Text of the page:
7:50 a.m. — Atlanta
Hello, everyone. There has been a flurry of newcomers, so welcome to all of you. I hope all is well.
Today, I am posting a list of prompts, with all the prompts for the Summer Tuesday Tryouts. I will focus on a different prompt each week, in the order I have them. The order is irrelevant for you. Any prompt can be done at any time and posted anywhere — a link to your post, left in comments, is probably preferable, but, if you don’t have a blog, or want to keep the poem off your grid, post it in comments. My mini-discourses and the poems you post don’t have to match [if they don't, let us know which prompt you are writing to].
The list is bare bones. You can look at an entry and interpret it how you will, should you wish to write in a different order than my expositions. Are you thoroughly confused? I know. I’m trying to say things in as many ways as possible, in the hopes of clarity. Example: Say I follow this list in order. This week I shall write about imagistic poetry, but you may decide you want to write a list poem. No problem. Have at it. Where do you post it? In this week’s comments, just as you always have. The poems and the exercises do not have to match during the summer. The following week, I shall write on cinquains. You may write… As always, there are no due dates. You post when you have a poem.
What’s that you say? Margo, it’s just going to be easier to follow your order. I know, but I wanted you to know you don’t have to. If you are away one week, but that’s the poem you want to write, fine, write it in place of another. Do two.
If you aren’t sure what I mean by one of the titles below, but that’s the one you want to write, make it up. You are allowed. What’s the worst that can happen? You have something different. Uh huh, and? Alright then.
Although all poems are built with images and words, poems that depend almost exclusively on image are called “imagistic poems.” They tend to be short, or a series of linking images.
By Elizabeth Searle Lamb
onto her body
in the ditch
by Leo Romero
For miles no one
just the clay road
the swerving car
the adoring houses
gathering about the church.
Spend a couple of days collecting images or, use your collection of images. Write one or more poems.
You may add as many other words as you need to make the poem work.
You may use punctuation or, you may (as in the examples) let the line breaks serve as punctuation.
Try to write at least twenty lines of poetry – in one poem or, in a collection of smaller poems.
You might write something along the lines of Joseph’s Reverie 21, but here, a charm bracelet of imagistic poems.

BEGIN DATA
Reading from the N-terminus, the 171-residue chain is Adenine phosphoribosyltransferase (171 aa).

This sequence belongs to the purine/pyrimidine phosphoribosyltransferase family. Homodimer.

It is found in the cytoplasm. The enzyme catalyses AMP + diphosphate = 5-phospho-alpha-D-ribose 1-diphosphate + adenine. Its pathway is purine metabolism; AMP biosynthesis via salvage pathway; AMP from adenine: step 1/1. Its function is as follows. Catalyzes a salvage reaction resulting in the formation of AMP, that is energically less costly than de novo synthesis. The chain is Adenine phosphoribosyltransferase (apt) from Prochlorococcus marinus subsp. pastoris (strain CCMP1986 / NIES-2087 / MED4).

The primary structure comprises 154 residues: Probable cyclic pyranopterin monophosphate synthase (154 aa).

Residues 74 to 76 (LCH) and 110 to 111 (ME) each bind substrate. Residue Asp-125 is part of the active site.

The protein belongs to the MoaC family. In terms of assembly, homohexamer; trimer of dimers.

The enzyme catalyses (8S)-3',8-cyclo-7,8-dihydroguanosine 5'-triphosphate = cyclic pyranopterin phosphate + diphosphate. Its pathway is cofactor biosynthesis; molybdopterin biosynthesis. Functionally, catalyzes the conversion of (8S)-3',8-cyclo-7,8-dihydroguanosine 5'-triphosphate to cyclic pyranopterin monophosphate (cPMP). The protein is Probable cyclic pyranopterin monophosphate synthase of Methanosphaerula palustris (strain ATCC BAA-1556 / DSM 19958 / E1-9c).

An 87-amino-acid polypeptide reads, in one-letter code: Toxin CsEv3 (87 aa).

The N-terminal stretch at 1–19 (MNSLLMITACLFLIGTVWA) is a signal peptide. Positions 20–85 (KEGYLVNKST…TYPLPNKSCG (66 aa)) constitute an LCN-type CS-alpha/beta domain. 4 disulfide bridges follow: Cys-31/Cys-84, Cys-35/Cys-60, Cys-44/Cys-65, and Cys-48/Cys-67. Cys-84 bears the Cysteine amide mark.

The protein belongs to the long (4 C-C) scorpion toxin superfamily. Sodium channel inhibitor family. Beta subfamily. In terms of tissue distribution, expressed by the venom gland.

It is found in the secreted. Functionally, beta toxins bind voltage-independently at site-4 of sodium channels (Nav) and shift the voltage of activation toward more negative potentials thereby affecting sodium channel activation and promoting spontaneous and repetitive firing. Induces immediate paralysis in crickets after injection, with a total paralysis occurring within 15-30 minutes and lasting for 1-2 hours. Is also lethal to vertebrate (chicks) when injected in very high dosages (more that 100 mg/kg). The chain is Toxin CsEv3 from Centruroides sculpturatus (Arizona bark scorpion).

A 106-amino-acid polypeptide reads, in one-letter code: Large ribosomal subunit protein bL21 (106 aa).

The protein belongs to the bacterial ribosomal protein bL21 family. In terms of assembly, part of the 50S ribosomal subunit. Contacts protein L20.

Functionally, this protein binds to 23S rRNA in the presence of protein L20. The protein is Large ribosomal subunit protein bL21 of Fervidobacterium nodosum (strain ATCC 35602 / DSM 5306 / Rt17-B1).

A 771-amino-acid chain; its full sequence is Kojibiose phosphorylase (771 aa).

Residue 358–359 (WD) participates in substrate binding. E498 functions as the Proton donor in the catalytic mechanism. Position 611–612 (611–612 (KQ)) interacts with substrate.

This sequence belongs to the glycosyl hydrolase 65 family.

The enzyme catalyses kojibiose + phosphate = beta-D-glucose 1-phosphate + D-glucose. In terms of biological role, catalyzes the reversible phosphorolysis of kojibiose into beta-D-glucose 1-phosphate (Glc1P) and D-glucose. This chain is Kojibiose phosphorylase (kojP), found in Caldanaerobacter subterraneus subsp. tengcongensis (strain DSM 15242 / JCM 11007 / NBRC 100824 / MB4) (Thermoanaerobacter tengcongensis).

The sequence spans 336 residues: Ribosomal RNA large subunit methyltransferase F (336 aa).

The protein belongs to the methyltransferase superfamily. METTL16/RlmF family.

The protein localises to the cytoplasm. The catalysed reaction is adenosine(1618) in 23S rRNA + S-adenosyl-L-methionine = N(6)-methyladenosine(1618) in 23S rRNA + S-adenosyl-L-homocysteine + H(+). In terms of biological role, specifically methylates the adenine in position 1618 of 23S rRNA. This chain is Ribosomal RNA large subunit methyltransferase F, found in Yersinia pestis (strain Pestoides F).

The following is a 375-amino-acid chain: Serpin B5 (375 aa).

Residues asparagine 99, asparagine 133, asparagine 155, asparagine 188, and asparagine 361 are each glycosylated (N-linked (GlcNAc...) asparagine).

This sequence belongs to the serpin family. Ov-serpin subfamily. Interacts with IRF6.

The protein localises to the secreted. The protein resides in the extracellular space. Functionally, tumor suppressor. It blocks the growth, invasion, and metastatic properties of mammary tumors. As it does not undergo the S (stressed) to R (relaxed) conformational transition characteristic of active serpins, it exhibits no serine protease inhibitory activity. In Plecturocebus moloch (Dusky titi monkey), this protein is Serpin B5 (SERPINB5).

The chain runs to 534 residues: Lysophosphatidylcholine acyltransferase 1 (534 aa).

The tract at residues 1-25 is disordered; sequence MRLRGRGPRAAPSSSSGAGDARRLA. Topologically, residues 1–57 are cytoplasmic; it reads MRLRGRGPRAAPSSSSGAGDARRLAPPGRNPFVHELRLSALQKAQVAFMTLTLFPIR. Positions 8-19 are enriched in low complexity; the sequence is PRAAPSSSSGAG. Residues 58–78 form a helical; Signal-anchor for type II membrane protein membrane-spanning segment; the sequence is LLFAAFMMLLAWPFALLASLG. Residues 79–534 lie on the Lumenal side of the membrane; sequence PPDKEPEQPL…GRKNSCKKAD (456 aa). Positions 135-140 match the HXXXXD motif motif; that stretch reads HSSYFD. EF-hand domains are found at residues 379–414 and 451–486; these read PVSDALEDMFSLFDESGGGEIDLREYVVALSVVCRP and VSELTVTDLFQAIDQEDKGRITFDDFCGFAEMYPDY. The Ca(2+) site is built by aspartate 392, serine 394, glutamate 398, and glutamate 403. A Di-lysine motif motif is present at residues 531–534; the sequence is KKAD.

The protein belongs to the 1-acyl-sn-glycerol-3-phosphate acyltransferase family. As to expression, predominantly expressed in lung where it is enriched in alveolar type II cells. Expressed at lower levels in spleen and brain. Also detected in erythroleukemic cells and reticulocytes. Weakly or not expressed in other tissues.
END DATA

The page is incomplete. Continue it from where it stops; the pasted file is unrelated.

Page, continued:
As next week is a travel week and I will be on the road — leaving New Orleans, for San Antonio — I will give you a link to an older posting of mine on cinquains.
Next week: Cinquains — with or without the syllable count. This form can be done without a syllable count, if you have a good ear for rhythm and follow the basic idea.
Diamante — Can you take it up a notch?
Long, or Line, Acrostic
Winter Poem — Because not all of us are sweltering! Or, because it will be a relief for those of us who are.
Form — your choice of subject and form
What I did on my vacation [no, no, this can be original as a topic; that's the challenge]— pick one aspect, or, write about the season, or write a list poem.
What if you write and post a poem before I discuss the exercise, and after I talk about it, you have a different poem? Write it! Post it!
The blog will be dark the week of June 12th and August 7th, my travel weeks. One big caveat: my mother’s internet connection and my laptop don’t get along. I may disappear. If that happens, you will have the list and you can post in any available comments — and I will go into seclusion with a computer and your poems, when I find a good connection, or return home.. Should I remain disappeared after the 15th of August, send out the dogs. Last summer it took me almost two months to get back to the computer. I’d rather not go through that again!
Ask as many questions as you need, to be happy in your understanding of this possibly confusing post. I will see you on Friday for the roundup, then not until Tuesday the 19th of June.
I can’t wait to see the assortment of poems that spill from you this summer. Take the ideas wherever you want, then bring them back as poetry. Happy writing, all.